Senior Retrospective: Julian Plovnick

When I was accepted to Vassar, I was sure it was a mistake. In my mind, Vassar was more than a reach for me. I was just your average, schlubby kid from Massachusetts who sent out his application as a last minute Hail Mary after doing medium-well on his SAT’s and ACT’s. Nothing about my transcript screamed Vassar. If anything, it probably screamed, “Take a year off! You need it!” due to my serious case of senior slump. As the hour after my acceptance passed, I refreshed the page over and over again, utterly convinced that it was all a fluke. Therefore, it came as no surprise when I later received an email from Vassar saying that they had accidentally sent acceptance letters to some rejected ED2 applicants. For me, that was it. There was no way in hell that I wasn’t one of the unlucky few that would be selling their Vassar sweatshirts on eBay. After all, my YourSpace application was a ten-line poem I had written about a sponge during a Nor’easter blackout that spring. Nevertheless, when I checked my application page my acceptance stood strong, and I left for Vassar that fall.

The first few months at Vassar were spent in a whirlwind of panic. From the very beginning, I had convinced myself that Vassar was never a logical reality for me. I couldn’t play any instruments, I wasn’t fluent in any languages, and I had only been out of the country once to go to Montreal for three days. If I somehow made it through orientation without being thrown off of Jewett tower I knew that the first day of class would be the death of me, because if there was one thing I had convinced myself, it was that there was no way in hell I was smart enough for Vassar. I sucked at reading, I didn’t know shit about politics, and I only learned what “indifferent” meant during my senior year of high school. In short, I was fucked. Once the first day of classes rolled around, I made the optimistic guesstimation that I would last two, maybe three weeks before being run out of New York with my tail tucked tightly between my legs.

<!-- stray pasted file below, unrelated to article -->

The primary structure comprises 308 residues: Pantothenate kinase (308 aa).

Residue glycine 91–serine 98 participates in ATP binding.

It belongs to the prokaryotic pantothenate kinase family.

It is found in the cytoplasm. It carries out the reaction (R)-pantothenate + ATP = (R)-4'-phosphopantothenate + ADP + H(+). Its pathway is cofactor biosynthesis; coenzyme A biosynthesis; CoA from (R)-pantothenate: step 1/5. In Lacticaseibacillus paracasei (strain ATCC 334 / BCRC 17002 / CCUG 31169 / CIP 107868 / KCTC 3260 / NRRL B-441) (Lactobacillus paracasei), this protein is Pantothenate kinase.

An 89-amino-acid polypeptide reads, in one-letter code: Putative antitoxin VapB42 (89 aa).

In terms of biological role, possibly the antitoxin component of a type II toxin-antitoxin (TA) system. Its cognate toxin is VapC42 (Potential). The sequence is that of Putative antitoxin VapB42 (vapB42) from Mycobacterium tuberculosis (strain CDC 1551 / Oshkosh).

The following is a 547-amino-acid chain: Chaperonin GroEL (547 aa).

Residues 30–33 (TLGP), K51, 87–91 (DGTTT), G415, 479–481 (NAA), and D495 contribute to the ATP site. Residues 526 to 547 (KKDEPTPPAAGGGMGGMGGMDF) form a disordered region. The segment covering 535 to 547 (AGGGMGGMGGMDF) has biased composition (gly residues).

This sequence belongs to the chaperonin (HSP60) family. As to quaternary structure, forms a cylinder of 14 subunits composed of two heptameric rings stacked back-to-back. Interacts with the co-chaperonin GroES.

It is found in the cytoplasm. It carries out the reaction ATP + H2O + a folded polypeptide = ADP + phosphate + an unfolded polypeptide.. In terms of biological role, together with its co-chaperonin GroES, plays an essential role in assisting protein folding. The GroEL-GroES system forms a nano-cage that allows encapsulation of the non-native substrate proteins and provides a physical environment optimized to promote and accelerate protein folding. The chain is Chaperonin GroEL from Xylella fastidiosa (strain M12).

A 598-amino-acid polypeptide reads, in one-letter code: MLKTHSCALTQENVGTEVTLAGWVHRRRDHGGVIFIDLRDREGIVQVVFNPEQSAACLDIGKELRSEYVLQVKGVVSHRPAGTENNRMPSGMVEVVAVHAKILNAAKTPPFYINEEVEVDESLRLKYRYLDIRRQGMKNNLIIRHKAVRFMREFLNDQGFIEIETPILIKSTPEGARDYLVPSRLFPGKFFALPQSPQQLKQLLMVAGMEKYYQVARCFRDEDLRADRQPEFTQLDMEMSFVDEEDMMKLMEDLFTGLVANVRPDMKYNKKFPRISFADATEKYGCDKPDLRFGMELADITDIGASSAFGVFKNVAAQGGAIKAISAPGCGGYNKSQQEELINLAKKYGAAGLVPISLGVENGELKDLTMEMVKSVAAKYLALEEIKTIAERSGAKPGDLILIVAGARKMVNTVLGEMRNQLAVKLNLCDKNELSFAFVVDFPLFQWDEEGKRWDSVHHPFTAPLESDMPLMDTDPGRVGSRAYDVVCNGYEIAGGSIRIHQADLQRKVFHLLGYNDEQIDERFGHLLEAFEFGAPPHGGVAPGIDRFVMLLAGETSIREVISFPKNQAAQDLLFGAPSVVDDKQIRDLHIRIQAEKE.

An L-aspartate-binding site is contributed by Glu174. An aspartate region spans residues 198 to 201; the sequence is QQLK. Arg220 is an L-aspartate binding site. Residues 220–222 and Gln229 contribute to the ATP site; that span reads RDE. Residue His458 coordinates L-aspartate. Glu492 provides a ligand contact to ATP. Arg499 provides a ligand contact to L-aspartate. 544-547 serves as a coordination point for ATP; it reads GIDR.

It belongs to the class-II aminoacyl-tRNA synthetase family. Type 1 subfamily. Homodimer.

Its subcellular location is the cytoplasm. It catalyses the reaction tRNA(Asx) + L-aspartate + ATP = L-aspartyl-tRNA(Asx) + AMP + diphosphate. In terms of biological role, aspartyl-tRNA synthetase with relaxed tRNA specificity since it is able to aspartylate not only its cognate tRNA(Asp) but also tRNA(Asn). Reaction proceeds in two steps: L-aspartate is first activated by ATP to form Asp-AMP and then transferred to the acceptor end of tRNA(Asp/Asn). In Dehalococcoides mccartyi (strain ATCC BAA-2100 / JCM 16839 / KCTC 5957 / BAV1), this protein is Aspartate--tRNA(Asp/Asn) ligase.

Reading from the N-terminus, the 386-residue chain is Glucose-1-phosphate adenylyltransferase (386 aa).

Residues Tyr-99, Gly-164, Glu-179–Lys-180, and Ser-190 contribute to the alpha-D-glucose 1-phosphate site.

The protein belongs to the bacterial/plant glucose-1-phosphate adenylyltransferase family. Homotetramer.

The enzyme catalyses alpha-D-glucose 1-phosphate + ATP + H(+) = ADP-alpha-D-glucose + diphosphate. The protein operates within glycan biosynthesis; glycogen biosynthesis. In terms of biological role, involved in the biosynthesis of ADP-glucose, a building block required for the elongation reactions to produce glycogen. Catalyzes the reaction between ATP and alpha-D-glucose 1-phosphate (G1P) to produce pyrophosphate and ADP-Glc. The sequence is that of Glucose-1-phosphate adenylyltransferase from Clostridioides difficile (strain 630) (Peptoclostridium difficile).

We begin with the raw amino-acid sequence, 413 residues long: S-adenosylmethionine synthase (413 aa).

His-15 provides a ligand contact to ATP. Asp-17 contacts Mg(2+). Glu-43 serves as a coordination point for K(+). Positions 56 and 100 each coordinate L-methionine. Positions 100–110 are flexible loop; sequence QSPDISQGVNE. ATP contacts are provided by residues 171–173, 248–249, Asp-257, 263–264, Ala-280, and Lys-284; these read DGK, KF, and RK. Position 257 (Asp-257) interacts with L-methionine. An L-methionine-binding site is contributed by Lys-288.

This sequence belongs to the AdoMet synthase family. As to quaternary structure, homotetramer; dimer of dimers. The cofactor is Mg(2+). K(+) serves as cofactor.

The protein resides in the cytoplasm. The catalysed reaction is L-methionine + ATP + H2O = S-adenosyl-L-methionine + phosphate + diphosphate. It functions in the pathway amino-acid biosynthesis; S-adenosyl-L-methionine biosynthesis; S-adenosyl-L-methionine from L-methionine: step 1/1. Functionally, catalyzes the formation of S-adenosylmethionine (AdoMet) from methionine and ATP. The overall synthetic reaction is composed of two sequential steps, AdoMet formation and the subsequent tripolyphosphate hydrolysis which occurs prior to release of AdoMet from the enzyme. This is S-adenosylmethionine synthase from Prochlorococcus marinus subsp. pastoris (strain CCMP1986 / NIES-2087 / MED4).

As my time at Vassar went on, the same feelings of unworthiness held on nice and tight to my every action. I would watch as my classmates would stay up late reading fifty-page articles for class, all the while struggling to convince myself that I had the ability to read and remember a ten-pager. I would purposefully shrink into the background of my comedy shows so as not to embarrass my group with my lack of comedic ability. When a group of friends would invite me to go out, I’d lie about having plans so as to avoid another night of draining social encounters. Slowly but surely, I began to undervalue every aspect of myself that Vassar consistently tried to assure me was valuable. However, things finally began to turn around during my junior year when someone helped me realize that in order to love my time here, I had to get out of my own way.

In many cases, it can be hard to admit that you’re the cause of your own problems, but it can often be even harder to realize that those problems can be fixed. For me, my greatest challenge at Vassar was working up the confidence to believe that I was here for a reason. This quickly proved to be a challenge for the ages, as everywhere I looked I saw people who seemed to thrive at everything they did, whether it was singing, writing, comedy, or even drinking. During my time here, I have met some of who I’m sure are the smartest, funniest, and most creative people on Earth, and in a place that is filled to the capacity with stars, it can be super easy to feel outshined.

My biggest take away from Vassar is the importance of loving yourself. This is by no means an easy task, but it is what I believe to be the most essential tool for getting your money’s worth at college. In order to connect with people, you must trust that the connections you make will be real. In order to learn, you must believe that you already have the ability to learn. In order to grow, you must know that you will, whether you want to or not. Four years later, I still have moments of believing that I didn’t belong here at Vassar, however, the people I’ve been lucky to surround myself with have worked tirelessly every day to help me realize that this was where I was meant to be, and for that I can’t thank them enough.

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